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the right to encryption is as much a right as that of freedom of speech

Comment 6th July 2010

The Regulation of Investigatory Powers Act 2000 (RIPA) makes it illegal not to hand over, when asked, passwords or other keys required to decrypt encrypted material, on penalty of imprisonment. This contravenes the right to silence and the right not to incriminate oneself, and is anathema to a free society. Keeping one's documents safe by encrypting them is as much a right as keeping papers locked in a safe – if the authorities can get into the safe, that's fine, but they should not be able to compel you to hand over the keys, particularly when the onus is on the accused to demonstrate that a file is not actually encrypted material.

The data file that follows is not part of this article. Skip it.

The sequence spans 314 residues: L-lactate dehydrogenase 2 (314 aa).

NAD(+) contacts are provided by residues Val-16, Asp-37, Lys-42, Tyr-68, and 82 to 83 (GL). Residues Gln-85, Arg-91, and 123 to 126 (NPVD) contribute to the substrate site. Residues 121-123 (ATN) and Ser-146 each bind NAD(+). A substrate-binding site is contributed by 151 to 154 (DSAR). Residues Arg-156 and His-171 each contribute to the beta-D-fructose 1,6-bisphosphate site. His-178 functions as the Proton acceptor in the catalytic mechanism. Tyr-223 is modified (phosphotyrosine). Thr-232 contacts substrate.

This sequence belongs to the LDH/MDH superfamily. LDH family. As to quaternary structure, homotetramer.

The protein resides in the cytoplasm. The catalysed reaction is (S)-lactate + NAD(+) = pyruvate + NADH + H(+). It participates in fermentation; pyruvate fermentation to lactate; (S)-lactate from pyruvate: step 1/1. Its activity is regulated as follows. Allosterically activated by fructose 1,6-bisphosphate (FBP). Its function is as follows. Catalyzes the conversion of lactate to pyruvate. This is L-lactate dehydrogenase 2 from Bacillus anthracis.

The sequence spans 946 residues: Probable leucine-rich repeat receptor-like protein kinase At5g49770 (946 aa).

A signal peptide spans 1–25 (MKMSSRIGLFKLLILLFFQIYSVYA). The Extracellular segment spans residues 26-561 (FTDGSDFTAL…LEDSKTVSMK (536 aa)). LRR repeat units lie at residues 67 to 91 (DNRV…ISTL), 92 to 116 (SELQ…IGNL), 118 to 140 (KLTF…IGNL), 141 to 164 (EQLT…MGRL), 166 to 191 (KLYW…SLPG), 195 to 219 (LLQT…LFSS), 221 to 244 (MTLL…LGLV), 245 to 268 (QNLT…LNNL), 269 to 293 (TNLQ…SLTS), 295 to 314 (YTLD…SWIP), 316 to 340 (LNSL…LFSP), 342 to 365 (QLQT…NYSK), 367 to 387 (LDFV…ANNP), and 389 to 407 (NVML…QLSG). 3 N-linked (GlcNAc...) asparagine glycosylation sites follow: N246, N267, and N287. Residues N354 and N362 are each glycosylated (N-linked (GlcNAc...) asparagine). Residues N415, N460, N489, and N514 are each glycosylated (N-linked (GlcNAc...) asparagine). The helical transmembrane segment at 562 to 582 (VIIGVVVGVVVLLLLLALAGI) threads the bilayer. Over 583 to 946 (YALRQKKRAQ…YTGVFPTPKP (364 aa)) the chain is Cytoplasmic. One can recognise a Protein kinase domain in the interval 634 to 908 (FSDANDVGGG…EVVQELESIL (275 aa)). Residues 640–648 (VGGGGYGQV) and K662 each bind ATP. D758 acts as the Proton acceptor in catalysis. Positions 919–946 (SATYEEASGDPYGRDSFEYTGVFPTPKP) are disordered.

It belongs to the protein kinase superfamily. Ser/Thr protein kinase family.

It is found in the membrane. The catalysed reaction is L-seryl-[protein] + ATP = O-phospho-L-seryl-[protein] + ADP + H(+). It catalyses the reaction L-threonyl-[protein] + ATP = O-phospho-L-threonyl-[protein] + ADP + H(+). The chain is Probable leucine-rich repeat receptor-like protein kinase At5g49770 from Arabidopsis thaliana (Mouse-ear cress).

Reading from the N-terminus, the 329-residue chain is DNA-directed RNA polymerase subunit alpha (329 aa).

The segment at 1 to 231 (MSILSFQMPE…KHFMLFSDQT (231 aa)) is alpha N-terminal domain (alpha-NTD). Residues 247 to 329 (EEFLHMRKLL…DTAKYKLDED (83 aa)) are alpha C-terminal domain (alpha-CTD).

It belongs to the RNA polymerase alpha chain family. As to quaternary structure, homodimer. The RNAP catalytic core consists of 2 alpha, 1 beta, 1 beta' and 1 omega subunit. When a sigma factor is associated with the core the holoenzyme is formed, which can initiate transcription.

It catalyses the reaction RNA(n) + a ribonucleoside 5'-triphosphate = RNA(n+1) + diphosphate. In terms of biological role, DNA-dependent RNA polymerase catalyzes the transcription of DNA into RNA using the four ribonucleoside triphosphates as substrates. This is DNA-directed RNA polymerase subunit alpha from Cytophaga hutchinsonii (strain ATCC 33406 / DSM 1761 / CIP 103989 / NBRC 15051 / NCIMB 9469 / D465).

Why does this matter?

The right to silence and the right not to incriminate oneself is a fundamental tenet of a free society.


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